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Cormo 2.0 Spirit Trail Solace

$ 28.00

Having watched Spirit Trail Fiberworks' Jennifer Heverly dye Lot 3 of the Great White Bale, and having coveted her work with this yarn's 1.0 predecessor (Sapphire and Wisteria), I made a point of setting aside a small batch of Cormo 2.0 to see what she would do here. Specifically, I wanted to see how Cormo 2.0's looser, loftier construction would respond to Jennifer's intensely physical hands-on dyeing technique. 

Interestingly enough, there was less of a textural/behavioral change between the undyed and dyed yarns than in the previous yarns. While the plies did wobble slightly, the canvas stayed relatively smooth, absorbing the colors beautifully and reflecting them back in a richness that almost glows. 

In Solace you have a calm and comforting seascape of faded blues that shift in and out of saturation. Depending on where your skeins get pulled from the lot, they may even have a splash of sunshine in them.

A Note about Color: These are hand-dyed in the true sense of the word. Color is massaged into each skein by hand, and the hues can shift during steaming. Which is to say, there is some variation in color saturation from skein to skein, even within the same dyelot. We'll pick the very best color matches we can, but I also recommend you alternate skeins every other row. 'Tis the very nature of dye work done by hand in small batches.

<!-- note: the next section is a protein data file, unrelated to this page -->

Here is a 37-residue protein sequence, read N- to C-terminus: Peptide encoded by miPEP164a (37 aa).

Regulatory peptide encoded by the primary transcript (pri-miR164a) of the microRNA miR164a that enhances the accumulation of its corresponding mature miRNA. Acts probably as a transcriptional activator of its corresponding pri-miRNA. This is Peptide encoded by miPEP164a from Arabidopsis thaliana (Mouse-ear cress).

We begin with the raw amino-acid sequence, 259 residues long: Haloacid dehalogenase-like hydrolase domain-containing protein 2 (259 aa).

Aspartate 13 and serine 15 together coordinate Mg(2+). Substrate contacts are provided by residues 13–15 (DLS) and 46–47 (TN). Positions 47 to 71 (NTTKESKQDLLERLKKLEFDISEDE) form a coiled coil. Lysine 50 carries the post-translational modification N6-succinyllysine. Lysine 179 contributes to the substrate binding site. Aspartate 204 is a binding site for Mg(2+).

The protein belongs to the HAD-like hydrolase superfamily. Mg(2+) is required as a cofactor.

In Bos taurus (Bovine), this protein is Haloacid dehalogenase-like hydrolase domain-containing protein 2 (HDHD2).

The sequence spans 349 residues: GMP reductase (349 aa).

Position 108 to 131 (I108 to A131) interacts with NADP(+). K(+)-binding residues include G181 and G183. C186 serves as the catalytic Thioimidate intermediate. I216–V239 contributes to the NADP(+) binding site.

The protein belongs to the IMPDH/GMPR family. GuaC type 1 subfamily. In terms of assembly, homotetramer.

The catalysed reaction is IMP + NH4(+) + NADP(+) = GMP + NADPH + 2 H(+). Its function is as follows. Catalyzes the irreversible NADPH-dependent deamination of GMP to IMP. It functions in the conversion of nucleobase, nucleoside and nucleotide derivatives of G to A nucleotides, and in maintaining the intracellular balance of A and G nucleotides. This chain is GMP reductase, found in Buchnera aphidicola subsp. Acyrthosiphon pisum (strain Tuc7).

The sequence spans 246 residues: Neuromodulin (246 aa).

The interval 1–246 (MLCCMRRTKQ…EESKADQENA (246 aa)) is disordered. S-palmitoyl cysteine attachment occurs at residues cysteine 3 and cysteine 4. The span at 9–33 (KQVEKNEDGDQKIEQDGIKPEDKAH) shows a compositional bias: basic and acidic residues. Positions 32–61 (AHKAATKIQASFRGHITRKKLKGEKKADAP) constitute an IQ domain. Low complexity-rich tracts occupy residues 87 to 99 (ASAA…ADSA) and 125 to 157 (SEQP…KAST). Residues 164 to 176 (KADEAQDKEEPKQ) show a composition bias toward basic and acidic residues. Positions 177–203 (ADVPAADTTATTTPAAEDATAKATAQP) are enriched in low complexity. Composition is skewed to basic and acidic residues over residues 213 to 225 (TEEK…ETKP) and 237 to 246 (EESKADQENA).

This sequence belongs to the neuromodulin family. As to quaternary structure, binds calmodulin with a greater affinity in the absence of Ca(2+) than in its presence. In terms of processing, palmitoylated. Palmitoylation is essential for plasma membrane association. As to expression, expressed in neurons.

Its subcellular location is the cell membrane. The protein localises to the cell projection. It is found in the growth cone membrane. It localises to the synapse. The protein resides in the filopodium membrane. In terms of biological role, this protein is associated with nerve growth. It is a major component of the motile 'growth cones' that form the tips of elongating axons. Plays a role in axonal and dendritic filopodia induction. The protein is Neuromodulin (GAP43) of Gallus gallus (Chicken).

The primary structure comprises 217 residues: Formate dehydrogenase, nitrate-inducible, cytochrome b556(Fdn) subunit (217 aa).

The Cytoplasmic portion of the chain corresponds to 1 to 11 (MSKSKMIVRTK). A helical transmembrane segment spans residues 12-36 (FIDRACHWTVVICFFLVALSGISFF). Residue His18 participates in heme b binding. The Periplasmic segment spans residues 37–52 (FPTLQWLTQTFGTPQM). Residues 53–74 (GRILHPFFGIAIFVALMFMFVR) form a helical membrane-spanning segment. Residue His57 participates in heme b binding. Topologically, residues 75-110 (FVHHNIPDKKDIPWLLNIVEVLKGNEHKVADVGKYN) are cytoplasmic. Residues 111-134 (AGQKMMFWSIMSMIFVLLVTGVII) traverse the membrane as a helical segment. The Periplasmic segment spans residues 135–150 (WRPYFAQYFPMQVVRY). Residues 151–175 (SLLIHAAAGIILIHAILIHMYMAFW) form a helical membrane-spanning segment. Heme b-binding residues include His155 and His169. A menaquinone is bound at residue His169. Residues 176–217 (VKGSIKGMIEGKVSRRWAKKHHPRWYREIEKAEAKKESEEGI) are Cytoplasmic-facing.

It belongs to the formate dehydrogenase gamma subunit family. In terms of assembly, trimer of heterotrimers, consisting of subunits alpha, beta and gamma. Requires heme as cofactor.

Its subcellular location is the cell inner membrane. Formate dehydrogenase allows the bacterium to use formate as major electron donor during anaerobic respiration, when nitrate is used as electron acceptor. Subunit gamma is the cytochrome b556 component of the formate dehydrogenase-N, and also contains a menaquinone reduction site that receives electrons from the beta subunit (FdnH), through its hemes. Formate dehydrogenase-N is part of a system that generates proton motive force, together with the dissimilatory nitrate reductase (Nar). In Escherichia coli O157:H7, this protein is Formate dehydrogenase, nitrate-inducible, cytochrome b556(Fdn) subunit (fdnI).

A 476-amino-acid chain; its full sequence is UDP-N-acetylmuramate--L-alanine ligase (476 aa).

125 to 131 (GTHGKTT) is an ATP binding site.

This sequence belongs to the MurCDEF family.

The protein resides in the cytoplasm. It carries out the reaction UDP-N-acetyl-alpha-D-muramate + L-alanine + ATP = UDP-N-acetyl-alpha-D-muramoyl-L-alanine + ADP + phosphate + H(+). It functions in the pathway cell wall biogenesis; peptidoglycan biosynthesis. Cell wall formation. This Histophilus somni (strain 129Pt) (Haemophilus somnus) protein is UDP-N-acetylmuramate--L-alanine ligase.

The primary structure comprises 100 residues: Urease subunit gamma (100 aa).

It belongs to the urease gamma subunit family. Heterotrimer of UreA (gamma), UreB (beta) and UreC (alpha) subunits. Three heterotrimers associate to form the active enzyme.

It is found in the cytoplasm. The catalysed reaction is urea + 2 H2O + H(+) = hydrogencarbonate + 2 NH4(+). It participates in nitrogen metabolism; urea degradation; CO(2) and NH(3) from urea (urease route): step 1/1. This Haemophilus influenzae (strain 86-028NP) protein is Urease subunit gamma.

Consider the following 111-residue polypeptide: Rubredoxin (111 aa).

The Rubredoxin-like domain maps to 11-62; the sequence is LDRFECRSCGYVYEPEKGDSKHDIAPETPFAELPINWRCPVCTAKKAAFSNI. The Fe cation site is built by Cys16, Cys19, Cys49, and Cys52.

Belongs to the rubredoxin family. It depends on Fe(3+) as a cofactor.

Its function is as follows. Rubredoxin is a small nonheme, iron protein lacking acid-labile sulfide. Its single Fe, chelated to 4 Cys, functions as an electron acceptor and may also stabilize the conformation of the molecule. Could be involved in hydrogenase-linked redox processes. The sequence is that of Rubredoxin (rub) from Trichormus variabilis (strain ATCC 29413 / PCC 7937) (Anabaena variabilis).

Quick Facts about Cormo 1.0

Gauge: This tender, three-ply, combed American Cormo yarn has a secret. While its gauge needs to stay tight for sweaters--in the 6 stitch-per-inch range--it doesn't mind being relaxed on larger needles for low-wear projects like shawls and cowls. Generally speaking, expect a range of 4.5 to 6 stitches per inch (or even more, if you're so inclined) on US 4-6 (3.5-4mm) needles. It performs equally well on blunt and pointy needles, slick and grabby alike. Choose the ones that feel right in your hands. 

Put-up: 268 yards (245m) 

Skein weight: 94g (Note that the skein weight varies slightly though the yardage does not. I'm guessing this is a factor of Cormo's crazy jumbled crimp, which is very difficult to manage on the spinning frame.)

Source: Wool from purebred American Cormo sheep raised in Montana. Scoured at Bollman's in San Angelo, Texas. Combed, spun, and twisted at Kraemer Yarns in Nazareth, Pennsylvania. Skeined and scoured at Saco River Dyehouse in Biddeford, Maine, and then hand-dyed in Virginia by Spirit Trail Fiberworks.

Read more about the making of Clara Yarn Cormo 2.0 in Knitter's Review